In the almost six years I’ve been blogging here at Pamwrites, my topics and audience have both broadened. Initially, my posts were almost all for emerging writers. In the last few years, I’ve become less anxious about writing about life in general – the people, things and places that move me and why. But there are two topics I still approach with anxiety — religion and politics.
In the U.S., religion has become a word layered with meanings that don’t always apply — things like religious people are pushy, arrogant, ignorant, self-absorbed and let’s not forget, they’re also know-it-alls who are always right. Generally, these labels are tacked onto the fundamentalist Christian right in the States, but the media condemnation of them has unfortunately lead to a broader painting of all Christians with those labels. I’m not here to try to convert any one. I’m writing now because I need to understand where I am with my faith and perhaps, in my doing that, I might help someone else in their struggle. I believe my writing is a gift that blesses me, and sometimes, blesses others.
I often think of my faith like the wind – it can be still and hard to find and follow. It can be strong and fierce and clear. Lately, it is wispy. So, for me, that means, I need to get my butt in a pew. I need to put myself in the presence of others who at that moment are likely stronger in their faith. I need to be open to whatever may be waiting that I need to receive.
But, the Queen of Excuses was voicing her opinions. Putting this butt in a pew, while I’m in the French Alps, seemed unnecessary. Mountains sing to my soul. Mountains fill me with a gratitude for this life, for these moments, for something that I can not understand that created all this beauty and allowed me to experience it.
Being in Chamonix is so close to a prayerful existence, did I really need to go to church when I wouldn’t understand two-thirds of what happened due to language? And, did the nearest service I could find have to be Catholic? This is what the lovely little Eglise Saint-Michel de Chamonix-Mont Blanc looked like this morning:
Long before I was born, my paternal grandfather treated my mother and her brothers in an evil, misguided way. Unfortunately, even though I had plenty of lovely Catholic folks in my extended family and friends, he became the embodiment of all that was wrong with Catholicism for me — he was a through and through hypocrite whose actions have echoed down through the generations. One of his sons treated his own children as badly, though he didn’t think so because at least he paid the legally-mandated child support. Because of Grandfather (who never earned Grandpa from me), I’ve had to remind myself over and over again, he alone does not represent that faith.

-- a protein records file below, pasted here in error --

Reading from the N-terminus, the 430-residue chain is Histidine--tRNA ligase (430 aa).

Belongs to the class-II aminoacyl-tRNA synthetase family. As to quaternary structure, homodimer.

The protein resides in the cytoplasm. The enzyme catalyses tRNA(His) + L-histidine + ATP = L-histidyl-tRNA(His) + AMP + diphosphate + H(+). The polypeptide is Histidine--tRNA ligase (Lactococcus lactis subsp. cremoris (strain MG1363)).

The odds were stacking up against going. Catholic mass? En francais? While living in the Alps? I really didn’t want to go; and that’s exactly when I knew I had to. Something much bigger than me wanted me there. Okay, fine, I’ll go.
About ten minutes before the service, I slid into a pew toward the back of Eglise Saint-Michel. I stood, baguette in hand, almost ready to sit, debating if I should move in or stay toward the outside. A thin woman in front of me turned awkwardly, her body bobbing and weaving with signs of an aggressive neurologic disorder, reminding me of a friend with MS. She reached for my arm, twice before she met her mark, and pulled me toward her. I understood her French enough to know that she was trying to save the place I had taken for someone coming late with a baby. Probably her daughter who would give her a ride home, I thought. In French, I explained that I’d be happy to move as I doubted I’d stay for the whole service since my French wasn’t so good anyway. She corrected me, saying my French was “superbe” and asked where I was from.
“Des Etats-Unis. Et vous? Vous habitez a Chamonix? (The U.S. You live in Chamonix?)
“Oui, toujours.” (Yes, always.)
“C’est une ville très, très jolie.” (It’s a very beautiful town.)
She wished me a good vacation and I moved back a row. When I set my baguette and purse on the seat she was trying to save, she jerked and turned, flashing me two wobbly thumbs up and a smile.
I sat for a few more minutes before the service, fighting tears.
Okay, I get it. I know. I was supposed to be here.
You see, for me, in the loud windy times or the wispy quiet times, this thing I call “God” – goodness and love – is a force that shows me, over and over again, we are here to strive — over and over again — to be goodness and love wherever and whenever we can. When a disabled woman, who can barely control her physical movements, can manage to sit and worship and say, “Rendez grace au Seigneur qui, seul, fait des merveilles,” and mean it, well, I guess I can sit and worship, waiting and watching for when I am asked to be goodness and love.
Goodness and love have been given to us and they’re gifts we need to share, over and over again. And, that’s what I have to say about my faith aujourd’hui.